December 13, 2021
In November Congress passed the $1.2 billion Bipartisan Infrastructure Deal (BIF), and while the total cost of the package and the political drama that went along with it consumed the headlines for more than a month leading up to the 228-206 vote, not many fly fishers realize the details behind what was broadly termed the “green” elements of the deal. Infrastructure is often broadly painted as roads and bridges, but in fact the bill contains $55 billion for water infrastructure, and much of that will go toward improving or conserving freshwater ecosystems, many of them on public lands.
The BIF authorizes $1 billion to remove, replace and restore culverts that fish cannot pass, which could open up thousands of miles of headwater spawning sites that are becoming especially critical in a warming climate. And while the deal did not include funds for U.S. Rep. Mike Simpson’s Columbia Basin Initiative—a $17 billion proposal to breach the four lower dams on the Snake River—it does fund $4.5 billion for “watershed restoration,” which includes $2.4 billion to support the removal, rehabilitation, and retrofit for dam safety, and environmental improvements, and grid resilience.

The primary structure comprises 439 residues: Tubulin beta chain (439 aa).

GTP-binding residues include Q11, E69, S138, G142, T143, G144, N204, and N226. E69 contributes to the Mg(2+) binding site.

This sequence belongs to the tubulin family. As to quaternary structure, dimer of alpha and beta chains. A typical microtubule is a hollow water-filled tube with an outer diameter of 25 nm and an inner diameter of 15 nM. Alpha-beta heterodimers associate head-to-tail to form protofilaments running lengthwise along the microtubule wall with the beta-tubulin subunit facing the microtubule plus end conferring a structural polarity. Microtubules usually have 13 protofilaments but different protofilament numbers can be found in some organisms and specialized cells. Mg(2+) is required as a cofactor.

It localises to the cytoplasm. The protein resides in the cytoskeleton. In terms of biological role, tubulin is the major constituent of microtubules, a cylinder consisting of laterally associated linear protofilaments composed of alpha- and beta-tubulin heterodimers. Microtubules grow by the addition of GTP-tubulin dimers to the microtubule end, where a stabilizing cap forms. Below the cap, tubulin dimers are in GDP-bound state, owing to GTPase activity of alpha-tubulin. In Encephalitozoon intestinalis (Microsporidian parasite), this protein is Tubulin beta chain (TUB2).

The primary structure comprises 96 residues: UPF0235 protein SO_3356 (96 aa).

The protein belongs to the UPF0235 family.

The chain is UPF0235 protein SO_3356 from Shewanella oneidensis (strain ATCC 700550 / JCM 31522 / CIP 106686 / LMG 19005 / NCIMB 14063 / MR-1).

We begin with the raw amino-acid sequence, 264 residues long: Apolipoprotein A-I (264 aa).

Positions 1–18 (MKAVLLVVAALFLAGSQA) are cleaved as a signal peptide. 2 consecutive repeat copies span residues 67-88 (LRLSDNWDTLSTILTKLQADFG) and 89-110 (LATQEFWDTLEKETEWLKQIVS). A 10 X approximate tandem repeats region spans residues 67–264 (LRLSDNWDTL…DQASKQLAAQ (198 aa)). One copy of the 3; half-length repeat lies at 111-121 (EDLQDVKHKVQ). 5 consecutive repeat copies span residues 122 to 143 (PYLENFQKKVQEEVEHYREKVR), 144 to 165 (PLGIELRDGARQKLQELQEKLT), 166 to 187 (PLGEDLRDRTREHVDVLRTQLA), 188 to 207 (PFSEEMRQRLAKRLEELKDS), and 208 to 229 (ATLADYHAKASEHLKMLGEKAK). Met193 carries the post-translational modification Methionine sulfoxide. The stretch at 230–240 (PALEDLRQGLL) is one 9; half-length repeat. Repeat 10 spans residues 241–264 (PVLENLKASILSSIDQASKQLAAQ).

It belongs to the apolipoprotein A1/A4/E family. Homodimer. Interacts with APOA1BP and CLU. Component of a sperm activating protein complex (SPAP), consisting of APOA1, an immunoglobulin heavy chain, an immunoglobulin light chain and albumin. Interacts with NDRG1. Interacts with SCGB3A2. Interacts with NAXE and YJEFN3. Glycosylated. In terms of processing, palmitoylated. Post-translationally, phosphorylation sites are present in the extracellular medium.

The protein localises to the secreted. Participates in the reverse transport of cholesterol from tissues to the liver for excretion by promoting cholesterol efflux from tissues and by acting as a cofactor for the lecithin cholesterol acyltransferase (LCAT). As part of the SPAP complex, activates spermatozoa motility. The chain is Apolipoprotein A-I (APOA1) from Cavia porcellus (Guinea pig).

The Environmental Protection Agency estimates that 40 percent of all headwater streams in the West are negatively impacted by abandoned mines that often spew acid mine drainage into nearby watersheds. The BIF establishes a new program and authorizes up to $3 billion to clean up these legacy mines in the western United States. The BIF will also invest $4 billion to clean up hundreds of thousands of orphaned oil and gas wells that leak methane and other toxins, and pose serious health risks to both wildlife and local communities.
The BIF also includes $5.85 billion for irrigation and water supply infrastructure and $1.85 billion for water recycling, desalination, and water conservation, and $600 million for river basin functionality, all of which could result in more water in drought-impacted Western rivers.
“At this moment in our nation’s history, investment in rivers couldn’t be more critical. By prioritizing rivers and clean water, Congress is addressing urgent needs in our communities, from public health and safety to environmental justice and the economy,” said Tom Kiernan, President and CEO of American Rivers.